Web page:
serve the needs of our community. We are
so lucky to have her and thrilled that her
dedication to doing whatever it takes for
our students and families is being recognized.”
Email announcements to [email protected] Deadline is Thursday at noon. Photos are welcome.
Photo Contributed
Twenty-five residents of Alexandria have been
named to the fall semester dean’s list at Radford
University. They are Kestra Noel Aardema,
sophomore art major; Kennise J. Baker, sophomore social work major; Matthew Glen Collins,
junior music major; Julie Gosline, senior interdisciplinary studies major; Jonathan Lee
Krashevski, senior management major; Kelsey
Jean Lawhead, senior interdisciplinary studies
major; Evan Kwon-Lee Scott, senior exercise,
sport and health education major; Anne Marie
Warren, senior interdisciplinary studies major;
Sylvia Kwandzewa Addison, senior psychology major; Derek M. Barrera, junior political
science major; Ayda Mamuye Bekele, senior
nursing major; Destiny Boyd, freshman political
science major; Burt Griffin Brown-Glazner,
senior geospatial science major; Charles Edward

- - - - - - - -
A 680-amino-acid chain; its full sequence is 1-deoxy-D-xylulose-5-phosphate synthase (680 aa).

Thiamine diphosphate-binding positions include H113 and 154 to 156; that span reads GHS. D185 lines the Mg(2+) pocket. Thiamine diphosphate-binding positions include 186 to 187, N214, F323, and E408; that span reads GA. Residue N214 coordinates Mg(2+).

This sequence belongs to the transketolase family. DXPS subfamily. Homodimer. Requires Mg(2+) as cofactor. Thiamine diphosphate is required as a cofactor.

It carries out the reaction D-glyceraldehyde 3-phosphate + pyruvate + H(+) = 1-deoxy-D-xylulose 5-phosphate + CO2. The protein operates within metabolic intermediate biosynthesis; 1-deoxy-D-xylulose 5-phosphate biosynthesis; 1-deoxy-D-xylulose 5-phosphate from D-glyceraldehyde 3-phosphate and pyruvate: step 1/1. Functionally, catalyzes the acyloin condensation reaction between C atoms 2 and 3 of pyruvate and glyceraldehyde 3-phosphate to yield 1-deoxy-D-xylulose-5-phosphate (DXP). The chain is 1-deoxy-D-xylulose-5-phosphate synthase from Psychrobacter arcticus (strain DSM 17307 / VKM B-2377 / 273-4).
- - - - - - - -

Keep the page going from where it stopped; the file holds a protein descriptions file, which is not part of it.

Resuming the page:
Crawford, senior exercise, sport and health education major; Castro Basoa Frimpong, senior
exercise, sport and health education major; Alyssa
P. Klinksiek, sophomore music major; Jasmin
Dominique Lawrence, senior communication
major; Linnea Christine Markson, junior interdisciplinary studies major; Richard Osei, junior
art major; Jessica Painter, freshman exercise,
sport and health education major; Lauren
Painter, freshman exercise, sport and health education major; Natasha Perez, freshman political
science major; Sarah Brynne Rainey, freshman
biology major; Ariam Goitom Tedia, freshman
pre-nursing major; Joshua Patrick Wagner,
sophomore management major; and Chelsea
Lorraine Willis, junior pre-business major.
Inspiring Students
Tyler DeWitt, former high school teacher, MIT student, and leading
innovator in making science education fun, shared his enthusiasm
for STEM with students at T.C. Williams High School as part of the
USA Science & Engineering Festival’s Nifty Fifty program that
brings top scientists to local schools to inspire students about
STEM in advance of the April 26-27 USA Science & Engineering
Festival in D.C.
Shuaib Kamara, a student at Davis & Elkins
College, was named to the fall 2013 dean’s list.
Kamara is the son of Rashida Kamara of Alexandria.
Michael Patrick Flynn was named to the